Religion in Luxembourg

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Religion in Luxembourg (2008)[1]

  Roman Catholic (68.7%)
  Other Christian (1.9%)
  Protestant (1.8%)
  Non-Christian religion (2.6%)
  Non religious (25%)
Church in Clervaux, Luxembourg

There are many active religions in Luxembourg. As of 2008, 73% of the Luxembourgers adhere to forms of Christianity (68.8% are Catholics, 1.8% are Protestants, while 1.9% adhere to other Christian denominations, especially Orthodox Christianity). 2.6% of the population follow non-Christian religions. 25% of the Luxembourgers are atheists or agnostics.


Since 1979 it has been illegal for the government to collect statistics on religious beliefs or practices.[2] According to a 2010 Pew Research Center study 70,4% are Christian, 2,3% Muslim, 26,8% Unaffiliated and 0,5% other religions.[3]

According to the most recent Eurobarometer Poll 2005,[4]

  • 44% of Luxembourgish citizens responded that "they believe there is a God".
  • 28% answered that "they believe there is some sort of spirit or life force".
  • 22% answered that "they do not believe there is any sort of spirit, God, or life force".

State intervention[edit]

Luxembourg is a secular state, but the Grand Duchy recognises and supports several denominations, in exchange for which, the state is allowed a hand in their affairs. This status, first afforded to the Roman Catholic Church, stems from Napoleon's Concordat of 1801, the principles of which have continued to apply to Luxembourg, despite its separation from France in 1815 and its subsequent Dutch ownership.

Despite having the same roots as France's official position of laïcité, Luxembourg's approach to religion has taken a different direction in the past 200 years, reducing the separation of church and state, not increasing it. The state currently recognises Roman Catholicism, Judaism, Greek and Russian Orthodox Christianity, and Protestantism as officially mandated religions. In 2003, representatives of Islam, Anglicanism, and Romanian and Serbian Orthodox Christianity engaged in discussions to be conferred similar status.[5] In January 2015, the government concluded a new convention with the recognised religions, regrouping the Greek, Romanian, Serbian and Russian Orthodox Churches in one Orthodox Church in Luxembourg, represented by the Metropolitan Archbishop of Belgium, Exarch of the Low Countries and Luxembourg, under the jurisdicion of the Ecumenical Patriarchate of Constantinople, and adding the Anglican Church and the Muslim Community of the Grand-Duchy of Luxembourg to the list of recognised religions.[6] This convention has not yet entered into force, however.[7]

Roman Catholicism[edit]

Roman Catholicism is the most practised religion in Luxembourg. Luxembourg was a major centre for Christianity during the Middle Ages, Roman Catholicism was sustained through the Reformation by the hierarchy, buildings, and traditions established in the preceding centuries. The Catholic Church has received state support since 1801.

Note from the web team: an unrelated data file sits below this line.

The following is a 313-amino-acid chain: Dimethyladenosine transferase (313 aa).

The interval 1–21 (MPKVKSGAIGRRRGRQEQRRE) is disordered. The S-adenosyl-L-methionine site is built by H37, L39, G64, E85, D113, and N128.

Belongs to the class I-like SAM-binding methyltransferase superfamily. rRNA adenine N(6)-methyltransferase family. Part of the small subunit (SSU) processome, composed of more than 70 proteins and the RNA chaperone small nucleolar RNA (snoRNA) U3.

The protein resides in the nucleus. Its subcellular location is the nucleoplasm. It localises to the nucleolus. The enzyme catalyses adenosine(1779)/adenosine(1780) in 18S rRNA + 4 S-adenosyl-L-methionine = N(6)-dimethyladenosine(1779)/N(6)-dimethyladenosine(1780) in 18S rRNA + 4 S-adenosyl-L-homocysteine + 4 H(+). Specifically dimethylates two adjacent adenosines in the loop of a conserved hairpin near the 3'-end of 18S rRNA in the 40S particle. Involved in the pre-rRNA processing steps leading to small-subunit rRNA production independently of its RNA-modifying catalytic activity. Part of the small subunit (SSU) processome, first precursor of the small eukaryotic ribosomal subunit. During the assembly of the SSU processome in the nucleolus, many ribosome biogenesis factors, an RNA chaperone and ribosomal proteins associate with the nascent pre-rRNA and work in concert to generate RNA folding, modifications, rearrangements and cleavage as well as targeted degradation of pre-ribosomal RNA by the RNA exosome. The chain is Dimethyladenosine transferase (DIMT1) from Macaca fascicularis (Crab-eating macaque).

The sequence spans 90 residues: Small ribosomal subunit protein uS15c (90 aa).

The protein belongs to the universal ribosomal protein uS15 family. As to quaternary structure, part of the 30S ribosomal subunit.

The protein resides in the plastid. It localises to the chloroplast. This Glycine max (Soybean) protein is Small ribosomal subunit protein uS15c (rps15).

Protestantism is a minority religion in Luxembourg. They are divided across several Protestant churches and creeds, including Lutheranism, Calvinism, Anglicanism, Presbyterianism, and Evangelicalism. The largest Protestant churches in the Grand Duchy are the Protestant Church of Luxembourg (PKL), Protestant Reformed Church of Luxembourg (PRKL), Evangelical Church in Germany, Church of England, and Protestant Church in the Netherlands. The state has supported the PKL since 1894 and the PRKL since 1982.


Main article: Islam in Luxembourg

In Luxembourg there is about 10,000 to 12,000 Muslims (est. 2009), who represent 2.2% of the total population. In addition, hundreds of Muslims come to work in Luxembourg every workday. According to a 2009 Pew Research Center report, approximately 13,000 Muslims in Luxembourg.[8]

There are six mosques in Luxembourg as well as one multi-use room for Muslims, none of which have minarets. Many Luxembourgian Muslims pray in mosques in France, Belgium or Germany. Most Muslims have origins in the Balkans (Bosniaks and Albanians approximately 60%), while Arab and other Muslim countries represent about 20%. Sub-Saharan Muslims account for about 5%, and 15% are other Europeans.


Luxembourg's Jewish community dates back at least as far as the 13th century, making Judaism the minority religion that has been practised the longest in Luxembourg. Today, Luxembourg's Jews number approximately 1,200, of whom, 650 practise actively. There are very few Orthodox Jews in Luxembourg.[9] During the Holocaust, 1,945 Jewish Luxembourgers were killed, out of a pre-war population of 3,500. Judaism is supported by the state.

See also[edit]